Supplement maker Promisia plans US launch after clinical trial and turns to dogs
By Fiona Rotherham
May 28 (BusinessDesk) - Promisia Integrative, which sells a dietary supplement to treat painful joint conditions like arthritis, is about to launch into the US market and test its product on dogs after positive preliminary results from its first human clinical trial.
The Wellington-based listed company said this week that preliminary results from the 12-week trial conducted by the Rheumatology Research Unit at Otago University showed its supplement, Arthrem, provided significant benefits for research participants aged between 35 and 75 years with hip or knee osteoarthritis.
There is no requirement in New Zealand or the US to prove the safety or efficacy of dietary supplements. Promisia chief executive Charlie Daley said the company’s point of difference to other supplements will be having robust scientific research that allows consumers to make informed decisions.
The company’s share price rose 1 cent to 4 cents last week, just days ahead of the public announcement of the trial results.
Once published, the trial results will allow the company to apply to be registered as a complementary medicine in Australia. Daley says it could then make therapeutic benefit claims for Arthrem in that country that are prohibited for dietary supplements.
Daley temporarily located to his native United States last year to set up an e-commerce platform which is currently in beta phase and will be fully operational by the third quarter of the year. While the anti-inflammatory product is sold in New Zealand pharmacies, the US business plan is to make recurring sales through subscribers to its e-commerce site.
It’s estimated there are around 90 times the number of arthritis sufferers in the US compared to New Zealand and Daley said he’s had to refine the target market down – to women aged between 36 and 60 years who are early sufferers with mild to moderate symptoms.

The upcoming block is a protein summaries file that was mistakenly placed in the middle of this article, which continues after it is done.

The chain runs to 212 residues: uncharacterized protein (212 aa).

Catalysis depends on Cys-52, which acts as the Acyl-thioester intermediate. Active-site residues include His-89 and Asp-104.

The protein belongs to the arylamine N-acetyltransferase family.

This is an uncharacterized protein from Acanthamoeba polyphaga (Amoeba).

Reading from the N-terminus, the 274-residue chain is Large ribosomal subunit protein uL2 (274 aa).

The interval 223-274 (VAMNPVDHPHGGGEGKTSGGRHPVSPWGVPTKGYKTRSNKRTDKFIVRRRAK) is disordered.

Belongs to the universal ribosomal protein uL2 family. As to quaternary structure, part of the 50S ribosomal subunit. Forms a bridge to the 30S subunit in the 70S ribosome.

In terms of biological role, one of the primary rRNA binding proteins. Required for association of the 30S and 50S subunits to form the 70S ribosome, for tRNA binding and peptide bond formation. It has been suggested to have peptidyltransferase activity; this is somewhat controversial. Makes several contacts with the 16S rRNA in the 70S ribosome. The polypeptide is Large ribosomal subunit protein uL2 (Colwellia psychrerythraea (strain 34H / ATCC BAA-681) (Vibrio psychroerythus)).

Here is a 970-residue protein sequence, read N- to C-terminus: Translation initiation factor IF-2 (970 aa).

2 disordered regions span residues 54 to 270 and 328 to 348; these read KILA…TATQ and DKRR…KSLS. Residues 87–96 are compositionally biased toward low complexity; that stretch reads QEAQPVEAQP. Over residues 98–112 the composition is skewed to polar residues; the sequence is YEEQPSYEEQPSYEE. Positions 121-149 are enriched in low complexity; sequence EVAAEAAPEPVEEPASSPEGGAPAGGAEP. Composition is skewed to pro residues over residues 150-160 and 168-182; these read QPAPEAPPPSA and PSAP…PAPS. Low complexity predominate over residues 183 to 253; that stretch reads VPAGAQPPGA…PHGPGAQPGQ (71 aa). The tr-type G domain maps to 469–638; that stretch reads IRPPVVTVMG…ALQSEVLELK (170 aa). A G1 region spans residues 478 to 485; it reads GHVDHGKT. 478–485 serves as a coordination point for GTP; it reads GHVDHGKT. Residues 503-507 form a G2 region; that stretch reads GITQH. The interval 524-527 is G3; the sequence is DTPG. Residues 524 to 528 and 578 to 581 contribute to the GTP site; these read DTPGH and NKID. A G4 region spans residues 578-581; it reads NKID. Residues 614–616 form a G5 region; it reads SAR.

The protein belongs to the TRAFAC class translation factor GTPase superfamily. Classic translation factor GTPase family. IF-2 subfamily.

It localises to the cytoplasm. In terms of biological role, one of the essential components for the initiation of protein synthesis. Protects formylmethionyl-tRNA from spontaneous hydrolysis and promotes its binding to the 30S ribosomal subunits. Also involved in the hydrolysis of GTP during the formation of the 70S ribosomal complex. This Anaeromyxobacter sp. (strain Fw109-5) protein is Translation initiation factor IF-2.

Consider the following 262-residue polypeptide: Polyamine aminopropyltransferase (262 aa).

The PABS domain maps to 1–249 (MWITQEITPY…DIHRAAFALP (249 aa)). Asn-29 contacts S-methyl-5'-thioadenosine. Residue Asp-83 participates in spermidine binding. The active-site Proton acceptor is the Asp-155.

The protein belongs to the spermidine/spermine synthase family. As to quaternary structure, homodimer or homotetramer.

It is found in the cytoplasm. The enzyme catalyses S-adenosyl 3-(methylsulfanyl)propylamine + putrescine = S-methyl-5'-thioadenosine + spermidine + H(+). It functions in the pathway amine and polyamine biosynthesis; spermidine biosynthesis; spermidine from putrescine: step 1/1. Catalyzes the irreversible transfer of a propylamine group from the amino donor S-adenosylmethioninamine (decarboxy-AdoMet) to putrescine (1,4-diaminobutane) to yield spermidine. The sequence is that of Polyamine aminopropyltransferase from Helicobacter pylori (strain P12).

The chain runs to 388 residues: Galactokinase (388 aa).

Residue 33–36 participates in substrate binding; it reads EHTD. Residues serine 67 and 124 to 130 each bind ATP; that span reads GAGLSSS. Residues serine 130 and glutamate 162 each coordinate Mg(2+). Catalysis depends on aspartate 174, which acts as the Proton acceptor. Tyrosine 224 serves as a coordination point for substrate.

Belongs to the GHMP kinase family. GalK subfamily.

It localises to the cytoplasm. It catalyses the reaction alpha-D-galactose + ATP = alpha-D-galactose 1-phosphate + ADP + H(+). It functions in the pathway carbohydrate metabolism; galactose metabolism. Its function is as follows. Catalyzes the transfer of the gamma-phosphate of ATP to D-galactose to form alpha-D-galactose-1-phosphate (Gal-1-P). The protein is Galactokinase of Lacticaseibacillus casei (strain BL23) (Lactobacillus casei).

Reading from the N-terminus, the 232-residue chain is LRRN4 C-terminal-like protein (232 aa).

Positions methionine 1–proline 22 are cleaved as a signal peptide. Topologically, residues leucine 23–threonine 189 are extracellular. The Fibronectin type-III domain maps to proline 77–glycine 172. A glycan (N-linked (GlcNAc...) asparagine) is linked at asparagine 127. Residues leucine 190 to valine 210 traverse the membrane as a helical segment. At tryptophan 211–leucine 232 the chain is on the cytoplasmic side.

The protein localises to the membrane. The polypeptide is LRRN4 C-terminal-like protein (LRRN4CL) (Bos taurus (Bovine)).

The proprietary extract made from the medicine herb Artemisia annua was originally tested as a malaria treatment in Papua New Guinea. It is grown for Promisia on a farm in Tanzania.
The company is also about to test the safety of the product on arthritic dogs, which could prove an even bigger market than humans.
Daley said a clinical trial is likely to follow to provide the same scientific research as for human users and he hopes to have a canine product on sale by year’s end.
During the 2014 financial year, the listed company raised in excess of $1.8 million through a placement and share purchase plan and has had two project grants from government innovation funder, Callaghan Innovation, that helped pay for an in vitro study and the Dunedin clinical trial.
Promisia posted a loss of $758,000 in the year ended Dec. 31, compared to a loss of $510,000 the previous year. The unaudited financial result was revised in March, reducing the loss by $70,000 from $828,000, after discussion with the board and the company’s auditor that costs incurred setting up the US ecommerce platform should be capitalised rather than expensed.
Revenue for the 2014 year was $217,000, 36 percent up on the $160,000 achieved in 2013.
(BusinessDesk is funded by Callaghan Innovation to cover the commercialisation of innovation).